Wildlife rangers in northern Australia have bagged a massive saltwater crocodile after a decade-long hunt for the creature. An enormous crocodile that had long eluded authorities in Australiaʼs northern outback has finally been captured, officials said Tuesday. Rangers found the 5-meter (16.4-foot) giant in a trap downstream from the Northern Territory town of Katherine — almost 10 years after it was first spotted in the region. Weighing up to 600 kilograms (1,322 pounds), itʼs the biggest saltwa-

ter croc ever to be removed from the remote Katherine River area. "Weʼve called it a lot of things over the years because itʼs been so hard to catch," senior wildlife officer John Burke told public broadcaster ABC. "It is a bit of a thrill, but youʼve also got to admire the size of the animal and how old it is. Youʼve got to have a bit of respect for it." The animal, which is estimated to be up to 60 years old, was sedated and taken to a nearby crocodile farm, where it will live out the rest of its days away from the local human population.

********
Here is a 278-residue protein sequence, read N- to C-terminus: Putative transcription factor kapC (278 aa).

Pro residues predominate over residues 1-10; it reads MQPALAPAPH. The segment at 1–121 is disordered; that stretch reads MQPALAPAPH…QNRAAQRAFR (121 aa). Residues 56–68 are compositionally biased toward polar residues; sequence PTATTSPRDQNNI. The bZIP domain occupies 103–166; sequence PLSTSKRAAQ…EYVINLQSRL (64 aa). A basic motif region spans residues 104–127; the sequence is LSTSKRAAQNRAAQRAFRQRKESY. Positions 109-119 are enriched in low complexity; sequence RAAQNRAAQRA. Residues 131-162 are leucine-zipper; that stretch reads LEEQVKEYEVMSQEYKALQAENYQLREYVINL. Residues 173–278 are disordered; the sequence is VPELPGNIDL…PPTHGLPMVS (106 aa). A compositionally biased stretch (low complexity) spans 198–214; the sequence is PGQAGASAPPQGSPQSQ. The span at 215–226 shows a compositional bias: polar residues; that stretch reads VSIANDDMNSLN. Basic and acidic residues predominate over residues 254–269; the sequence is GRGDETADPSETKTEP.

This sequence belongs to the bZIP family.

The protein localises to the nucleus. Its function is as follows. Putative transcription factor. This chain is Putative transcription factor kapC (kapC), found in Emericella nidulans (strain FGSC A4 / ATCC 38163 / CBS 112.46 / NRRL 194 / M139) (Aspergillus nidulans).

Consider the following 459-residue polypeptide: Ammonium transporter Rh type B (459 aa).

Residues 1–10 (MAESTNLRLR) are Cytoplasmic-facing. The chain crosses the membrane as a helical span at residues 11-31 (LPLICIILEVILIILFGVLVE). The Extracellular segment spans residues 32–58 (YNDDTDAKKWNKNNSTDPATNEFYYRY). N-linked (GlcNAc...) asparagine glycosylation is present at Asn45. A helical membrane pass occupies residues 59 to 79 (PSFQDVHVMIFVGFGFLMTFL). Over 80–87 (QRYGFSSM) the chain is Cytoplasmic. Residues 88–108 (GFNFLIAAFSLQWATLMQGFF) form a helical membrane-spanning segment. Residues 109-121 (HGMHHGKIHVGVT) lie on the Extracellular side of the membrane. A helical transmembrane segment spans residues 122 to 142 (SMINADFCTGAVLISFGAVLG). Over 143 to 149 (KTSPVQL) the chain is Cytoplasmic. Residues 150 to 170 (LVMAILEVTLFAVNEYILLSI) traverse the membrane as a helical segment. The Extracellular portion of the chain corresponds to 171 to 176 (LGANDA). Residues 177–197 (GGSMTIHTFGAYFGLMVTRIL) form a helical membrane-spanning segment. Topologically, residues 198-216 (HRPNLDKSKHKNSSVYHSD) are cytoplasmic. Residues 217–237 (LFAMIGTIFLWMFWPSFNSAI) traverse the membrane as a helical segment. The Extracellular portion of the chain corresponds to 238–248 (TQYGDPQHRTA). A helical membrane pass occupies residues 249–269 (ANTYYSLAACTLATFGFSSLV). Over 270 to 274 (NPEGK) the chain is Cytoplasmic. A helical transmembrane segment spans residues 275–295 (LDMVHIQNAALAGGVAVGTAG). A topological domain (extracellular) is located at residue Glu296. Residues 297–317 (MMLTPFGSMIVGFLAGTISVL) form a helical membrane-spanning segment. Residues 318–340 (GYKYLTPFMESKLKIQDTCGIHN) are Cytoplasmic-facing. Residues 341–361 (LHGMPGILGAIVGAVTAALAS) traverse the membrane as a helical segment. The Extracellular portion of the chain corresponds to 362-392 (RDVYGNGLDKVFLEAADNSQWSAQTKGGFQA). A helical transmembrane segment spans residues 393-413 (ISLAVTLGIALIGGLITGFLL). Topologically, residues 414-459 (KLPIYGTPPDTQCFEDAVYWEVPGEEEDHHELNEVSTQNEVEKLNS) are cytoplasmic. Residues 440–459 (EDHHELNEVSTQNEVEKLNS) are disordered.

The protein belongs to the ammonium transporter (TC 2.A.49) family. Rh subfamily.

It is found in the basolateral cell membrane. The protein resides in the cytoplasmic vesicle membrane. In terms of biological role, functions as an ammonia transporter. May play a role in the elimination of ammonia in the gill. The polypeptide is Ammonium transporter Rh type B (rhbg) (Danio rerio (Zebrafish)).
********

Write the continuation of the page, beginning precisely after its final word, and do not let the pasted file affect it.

Liu Xia, wife of late Nobel Peace Prize winner, arrives in Germany Liu Xia was never charged with a crimebut has spent eight years under house arrest. Liu landed in Berlin from Beijing on Tuesday, where her arrival was greated warmly by rights groups. "Sister has already left Beijing for Europe at noon to start her new life. Thanks to everyone who has helped and cared for her these few years. I hope from now on her life is peaceful and happy," her brother Liu Hui wrote on social media.

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158/2018 • 13 July, 2018

Techies ponder jobs, cybersecurity in the age of AI, robotics Artificial intelligence and robotics are the biggest talking points at this yearʼs CEBIT in Hanover. While some sound optimistic about the datadriven digital revolution, others warn about its negative implications. Weʼre living in the midst of a digital revolution with rapid advances in the areas ofartificial intelligence (AI), cognitive computing and robotics, which promise to radically reshape the way we organize our economies, societies and even political systems. The world is increasingly reliant on algorithms to carry out all sorts of day-to-day tasks, from banking and social networking to accessing news and even helping police predict and prevent crime. Hardly a day goes by without us hearing about drones delivering packages and self-driving cars soon becoming a reality on our streets and revolutionizing mobility. New machine-learning techniques and improvements in artificial intelligence, tech enthusiasts believe and hope will produce a new generation of robots that can work alongside humans and complement or, even replace, them in ways not envisioned previously.